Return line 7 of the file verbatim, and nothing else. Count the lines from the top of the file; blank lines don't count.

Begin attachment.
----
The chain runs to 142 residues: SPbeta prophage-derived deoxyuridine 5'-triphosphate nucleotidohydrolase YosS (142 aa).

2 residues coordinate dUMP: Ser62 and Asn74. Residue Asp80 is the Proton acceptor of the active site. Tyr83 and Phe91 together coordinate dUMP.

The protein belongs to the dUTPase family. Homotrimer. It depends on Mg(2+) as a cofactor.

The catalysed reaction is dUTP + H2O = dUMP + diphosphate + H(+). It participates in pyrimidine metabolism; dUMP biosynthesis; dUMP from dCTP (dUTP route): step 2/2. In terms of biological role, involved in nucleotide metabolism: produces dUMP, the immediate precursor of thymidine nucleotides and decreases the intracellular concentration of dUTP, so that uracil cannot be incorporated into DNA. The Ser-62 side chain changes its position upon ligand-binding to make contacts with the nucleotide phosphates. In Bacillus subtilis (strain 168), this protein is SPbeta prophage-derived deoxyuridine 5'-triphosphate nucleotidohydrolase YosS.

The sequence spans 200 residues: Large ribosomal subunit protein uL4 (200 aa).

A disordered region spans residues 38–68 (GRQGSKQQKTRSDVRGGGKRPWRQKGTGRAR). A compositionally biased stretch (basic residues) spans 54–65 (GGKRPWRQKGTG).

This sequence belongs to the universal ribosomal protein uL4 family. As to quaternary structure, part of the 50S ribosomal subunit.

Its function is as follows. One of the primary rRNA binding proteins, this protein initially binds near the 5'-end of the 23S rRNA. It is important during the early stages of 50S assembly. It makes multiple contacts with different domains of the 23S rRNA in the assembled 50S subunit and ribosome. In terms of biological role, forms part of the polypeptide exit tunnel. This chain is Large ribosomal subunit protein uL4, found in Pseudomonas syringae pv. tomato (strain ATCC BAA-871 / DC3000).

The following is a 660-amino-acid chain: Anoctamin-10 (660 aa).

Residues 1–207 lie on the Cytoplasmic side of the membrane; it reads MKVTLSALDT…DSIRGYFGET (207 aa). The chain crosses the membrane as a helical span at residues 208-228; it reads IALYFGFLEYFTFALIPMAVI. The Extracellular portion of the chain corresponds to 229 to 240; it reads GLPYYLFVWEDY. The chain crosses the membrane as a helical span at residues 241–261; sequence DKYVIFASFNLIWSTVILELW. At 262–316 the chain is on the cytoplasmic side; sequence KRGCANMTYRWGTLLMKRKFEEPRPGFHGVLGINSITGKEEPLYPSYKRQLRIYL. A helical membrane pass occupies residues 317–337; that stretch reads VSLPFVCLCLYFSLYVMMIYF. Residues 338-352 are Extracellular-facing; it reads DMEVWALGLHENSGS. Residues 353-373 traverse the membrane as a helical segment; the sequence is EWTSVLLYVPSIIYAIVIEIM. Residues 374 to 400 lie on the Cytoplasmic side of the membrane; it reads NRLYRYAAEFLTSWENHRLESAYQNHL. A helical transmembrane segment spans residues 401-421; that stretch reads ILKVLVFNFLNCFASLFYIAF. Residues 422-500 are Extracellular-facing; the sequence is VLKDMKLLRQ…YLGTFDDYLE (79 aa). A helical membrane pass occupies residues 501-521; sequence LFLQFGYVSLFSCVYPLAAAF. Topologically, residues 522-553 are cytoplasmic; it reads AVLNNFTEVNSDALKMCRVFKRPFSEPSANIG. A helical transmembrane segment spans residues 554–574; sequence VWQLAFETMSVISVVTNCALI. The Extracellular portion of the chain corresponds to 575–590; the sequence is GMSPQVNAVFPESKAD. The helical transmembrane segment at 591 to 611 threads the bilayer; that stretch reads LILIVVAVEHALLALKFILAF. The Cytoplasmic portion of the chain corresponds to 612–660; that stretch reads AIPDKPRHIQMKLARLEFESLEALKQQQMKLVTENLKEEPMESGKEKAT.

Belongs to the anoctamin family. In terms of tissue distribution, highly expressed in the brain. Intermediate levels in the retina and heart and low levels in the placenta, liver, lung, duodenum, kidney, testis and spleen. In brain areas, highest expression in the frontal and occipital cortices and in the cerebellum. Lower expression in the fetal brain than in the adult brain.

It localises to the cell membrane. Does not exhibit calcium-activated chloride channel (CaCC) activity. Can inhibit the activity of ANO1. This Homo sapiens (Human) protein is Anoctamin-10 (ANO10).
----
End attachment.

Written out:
This sequence belongs to the universal ribosomal protein uL4 family. As to quaternary structure, part of the 50S ribosomal subunit.